With temperatures dropping, it’s time to gear up for fall.
Flannel or Puffy?
Old school Vermonters wear flannel. New school Vermonters wear a puffy. Or is that now the reverse? Regardless, Outdoor Research’s Kalaloch ($169, women’s and men’s) has you covered. The Kalaloch reverses from a
smart flannel shirt (tapered for women) to an insulated puffy. Snaps close the cuffs and on the flannel side there are two side pockets to warm your hands as well as two chest pockets. The reverse side is a slim puffy with a weather-resistant polyester shell and synthetic fill. It’s not the most technical of pieces but it is water-resistant and wicks moisture. And if you’re on a hut or backpacking trip and don’t want to bring two pieces, this could be your solution. The Kalaloch comes in three plaid color variations for men (Storm, Naval, Juniper) and two for women (Peacock and Plum).
A Winter Fat Biker’s Friend
If you are planning on biking through the winter, the new Pearl Izumi Summit AmFib ($185) pants should keep even Iditabikers happy. The Summit is a bomb-proof pant that will keep you rolling on your mountain or fatbike even when the mercury dips well below zero. The pants have a stiff shell which will take some breaking in (at first, they feel like ski pants) but give good protection from wind and are water resistant. The liners are a patented AmFib® softshell and cozy and warm. Thermal panels on the back
of the knees let the pants breathe and make cycling easier. Since the pants are not overly stretchy, getting a good fit is important and we recommend sizing down, rather than up, so you don’t deal with bags and sags. Velcro straps at the waist also help cinch the pants up. There are three zippered pockets (two just below the waist, which feel a bit stiff when you are hunched over the handlebars) and one on the leg, right where you want it. Zippers on both ankles make it easier to slip the pants on and off. You’ll want a chamois short underneath, and maybe a wicking layer, but overall, these are the Carhartts of winter bike pants, and the ones that will get you through a Vermont winter.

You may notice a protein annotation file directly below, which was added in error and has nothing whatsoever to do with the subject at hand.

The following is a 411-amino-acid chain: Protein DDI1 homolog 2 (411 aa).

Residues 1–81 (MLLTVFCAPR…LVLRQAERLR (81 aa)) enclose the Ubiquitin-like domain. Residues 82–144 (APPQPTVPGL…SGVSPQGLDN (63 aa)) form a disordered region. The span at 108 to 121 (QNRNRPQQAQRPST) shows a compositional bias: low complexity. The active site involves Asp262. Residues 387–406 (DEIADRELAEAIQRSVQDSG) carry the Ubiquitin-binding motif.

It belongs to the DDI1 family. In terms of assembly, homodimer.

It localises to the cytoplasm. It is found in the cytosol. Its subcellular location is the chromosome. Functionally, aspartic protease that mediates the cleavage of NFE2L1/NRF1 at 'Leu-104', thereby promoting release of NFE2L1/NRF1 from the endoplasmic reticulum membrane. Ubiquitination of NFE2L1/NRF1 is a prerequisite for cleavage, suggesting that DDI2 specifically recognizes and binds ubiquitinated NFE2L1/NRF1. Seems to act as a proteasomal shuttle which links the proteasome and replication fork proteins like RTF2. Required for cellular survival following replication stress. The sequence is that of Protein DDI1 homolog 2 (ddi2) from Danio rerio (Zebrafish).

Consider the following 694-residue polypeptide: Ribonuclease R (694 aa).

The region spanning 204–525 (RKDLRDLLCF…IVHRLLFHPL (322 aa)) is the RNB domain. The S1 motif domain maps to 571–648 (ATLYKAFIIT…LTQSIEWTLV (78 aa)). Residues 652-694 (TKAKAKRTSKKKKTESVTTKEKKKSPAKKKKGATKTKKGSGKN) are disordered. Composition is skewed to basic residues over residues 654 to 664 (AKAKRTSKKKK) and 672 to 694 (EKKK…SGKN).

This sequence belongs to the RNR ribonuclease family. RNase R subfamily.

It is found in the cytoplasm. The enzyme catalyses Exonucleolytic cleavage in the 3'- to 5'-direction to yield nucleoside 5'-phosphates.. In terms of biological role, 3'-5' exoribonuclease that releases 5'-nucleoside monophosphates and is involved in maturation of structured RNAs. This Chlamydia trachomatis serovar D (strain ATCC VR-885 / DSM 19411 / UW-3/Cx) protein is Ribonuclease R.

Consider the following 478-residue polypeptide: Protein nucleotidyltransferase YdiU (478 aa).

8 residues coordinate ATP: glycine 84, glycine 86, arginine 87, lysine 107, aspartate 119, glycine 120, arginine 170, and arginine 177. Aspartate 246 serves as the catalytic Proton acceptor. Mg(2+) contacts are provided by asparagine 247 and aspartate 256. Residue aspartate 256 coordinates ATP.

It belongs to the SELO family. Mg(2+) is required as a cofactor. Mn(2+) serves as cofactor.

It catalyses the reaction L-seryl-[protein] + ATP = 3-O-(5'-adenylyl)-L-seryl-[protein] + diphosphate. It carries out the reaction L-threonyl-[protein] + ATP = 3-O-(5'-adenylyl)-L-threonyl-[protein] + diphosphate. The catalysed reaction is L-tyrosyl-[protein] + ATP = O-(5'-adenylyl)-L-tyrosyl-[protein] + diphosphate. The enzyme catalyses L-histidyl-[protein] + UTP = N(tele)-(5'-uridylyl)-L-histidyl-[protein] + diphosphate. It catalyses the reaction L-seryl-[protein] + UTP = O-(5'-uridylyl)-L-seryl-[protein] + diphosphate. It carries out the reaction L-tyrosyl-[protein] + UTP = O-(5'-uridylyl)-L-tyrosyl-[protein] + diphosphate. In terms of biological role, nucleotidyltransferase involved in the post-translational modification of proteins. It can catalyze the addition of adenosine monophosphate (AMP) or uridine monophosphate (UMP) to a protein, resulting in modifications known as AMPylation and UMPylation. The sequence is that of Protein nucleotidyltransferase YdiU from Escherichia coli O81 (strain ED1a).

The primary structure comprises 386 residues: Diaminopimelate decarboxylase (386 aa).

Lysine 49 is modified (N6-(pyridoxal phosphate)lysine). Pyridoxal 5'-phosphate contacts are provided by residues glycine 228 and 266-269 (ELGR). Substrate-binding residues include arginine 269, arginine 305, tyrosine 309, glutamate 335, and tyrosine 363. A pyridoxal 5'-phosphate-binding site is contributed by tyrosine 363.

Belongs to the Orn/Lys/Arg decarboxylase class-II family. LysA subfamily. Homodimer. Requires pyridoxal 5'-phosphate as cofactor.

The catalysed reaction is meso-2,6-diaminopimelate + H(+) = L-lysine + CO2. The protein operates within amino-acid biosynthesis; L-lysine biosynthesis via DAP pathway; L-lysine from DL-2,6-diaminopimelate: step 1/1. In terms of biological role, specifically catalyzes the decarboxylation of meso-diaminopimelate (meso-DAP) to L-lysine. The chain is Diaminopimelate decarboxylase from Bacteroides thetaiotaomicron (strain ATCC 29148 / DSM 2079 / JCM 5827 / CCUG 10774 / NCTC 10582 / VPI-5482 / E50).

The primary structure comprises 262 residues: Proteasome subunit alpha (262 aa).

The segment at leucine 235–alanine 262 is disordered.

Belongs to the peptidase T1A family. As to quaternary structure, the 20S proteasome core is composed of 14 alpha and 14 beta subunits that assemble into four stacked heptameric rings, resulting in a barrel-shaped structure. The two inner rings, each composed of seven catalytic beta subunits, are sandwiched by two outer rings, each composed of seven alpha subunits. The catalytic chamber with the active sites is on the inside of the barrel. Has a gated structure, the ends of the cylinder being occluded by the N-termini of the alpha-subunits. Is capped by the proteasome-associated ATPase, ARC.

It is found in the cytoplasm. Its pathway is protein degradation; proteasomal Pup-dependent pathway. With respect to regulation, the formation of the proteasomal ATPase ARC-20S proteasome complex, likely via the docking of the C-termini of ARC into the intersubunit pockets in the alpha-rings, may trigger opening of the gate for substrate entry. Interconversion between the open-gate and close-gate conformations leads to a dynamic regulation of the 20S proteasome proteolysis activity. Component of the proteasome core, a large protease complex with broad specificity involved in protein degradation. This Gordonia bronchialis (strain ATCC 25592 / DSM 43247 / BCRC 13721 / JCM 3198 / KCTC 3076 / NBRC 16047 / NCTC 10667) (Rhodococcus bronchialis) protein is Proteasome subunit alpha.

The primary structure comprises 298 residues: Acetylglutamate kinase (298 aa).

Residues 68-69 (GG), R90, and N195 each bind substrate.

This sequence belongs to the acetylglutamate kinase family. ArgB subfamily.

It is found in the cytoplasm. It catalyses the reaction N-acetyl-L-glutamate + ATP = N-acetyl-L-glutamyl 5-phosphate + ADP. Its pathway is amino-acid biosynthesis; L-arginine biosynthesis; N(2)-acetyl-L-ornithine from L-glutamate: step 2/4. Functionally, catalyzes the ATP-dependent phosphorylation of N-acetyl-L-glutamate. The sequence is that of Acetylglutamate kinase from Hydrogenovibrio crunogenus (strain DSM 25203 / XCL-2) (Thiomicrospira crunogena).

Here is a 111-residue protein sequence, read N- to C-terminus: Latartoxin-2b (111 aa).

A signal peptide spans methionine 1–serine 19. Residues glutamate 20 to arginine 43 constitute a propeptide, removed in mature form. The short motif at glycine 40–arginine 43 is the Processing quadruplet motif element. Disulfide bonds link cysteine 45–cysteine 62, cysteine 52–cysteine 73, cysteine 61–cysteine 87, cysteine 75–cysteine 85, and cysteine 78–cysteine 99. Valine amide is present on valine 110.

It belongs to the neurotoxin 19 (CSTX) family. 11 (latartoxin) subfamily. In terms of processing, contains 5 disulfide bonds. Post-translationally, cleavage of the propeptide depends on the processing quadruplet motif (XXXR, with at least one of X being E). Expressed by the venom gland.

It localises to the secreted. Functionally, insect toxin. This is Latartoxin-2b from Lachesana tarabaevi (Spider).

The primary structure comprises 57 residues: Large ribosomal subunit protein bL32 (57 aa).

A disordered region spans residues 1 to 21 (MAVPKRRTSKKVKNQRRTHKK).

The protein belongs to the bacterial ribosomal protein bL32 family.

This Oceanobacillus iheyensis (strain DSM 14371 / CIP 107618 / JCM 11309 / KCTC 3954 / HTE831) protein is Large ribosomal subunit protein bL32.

Your First (or Second) Crash Pad
Bouldering is big and getting bigger and if you want to start climbing, you’ll need a crash pad. At $149, the Metolius Session II Crash Pad is a durable medium-sized pad that won’t empty your bank account. It’s the perfect middle-of-the-road option for someone who is new to the sport and wants something that is not quite minimalist but is comfortable to hike with, or to bring as extra padding to a highball or expert session.
The Session II has a new and improved flap, which is easier to load and
access and can hold a small daypack, shoes, chalk bag, etc. The new flap can also be reversed to cover the suspension system on the pack’s back, so you don’t have to deal with handles flopping around and getting caught as you reposition your pad. For this model, Metolius added two drag handles on either end of the pad, making it easier to reposition or anchor quickly. They also kept the carpet patch at the center for brushing off your feet, one of the original version’s most popular features.
Overall, this redesign is an improvement. We would recommend more padding if you’re planning to take some tall falls but for a beginner, lowball problems, or an extra pad to add to your highball repertoire, the Session II remains a great option. And while you’re at it, Metolius is introducing a new version of its popular Competition Chalk Bag, which features a no frills, simple cylindrical shape, a draw string for cinching down your chalkbag on the
approach, full-length pile lining and a waist belt with an easy, side-release clip buckle. Three designs are available, all of which feature popular climbing destinations: Smith Rock, The Tetons and Yosemite Valley. You pay $19.95, but a portion of all proceeds from these bags will be donated to the Access Fund to help protect American climbing areas. —Abagael Giles
Hounds, Hops & Home Brews
“Flash is probably the worst hunting dog that ever lived, so we named a beer after him,” says Dale Patterson of the bassett hound that gave his name to Rutland Beer Works seasonal release, Flash’s Hunting Lager. The lager is a Marzen Oktoberfest-style beer, a pale malt fashioned after the traditional Bavarian brews. Patterson opened Rutland Beer Works’ less than a year ago on Granger Street, a few blocks from his popular brew pub, Hop’n Moose. The new 14-barrell brewery’s signature Rutland Red (and three types of Barbarian, an American IPA that comes in pink, green and blue cans) started getting distributed last May by Farrell. The best place to taste new brews is still at the Granger Street brewery or at Hop’n Moose. Be sure to head to Hop’n Moose on October 20 when the brewpub is hosting a home brew contest. The winner will be brewed, labeled and distributed and all proceeds from the event go to the Rutland Humane Society. Flash must be proud.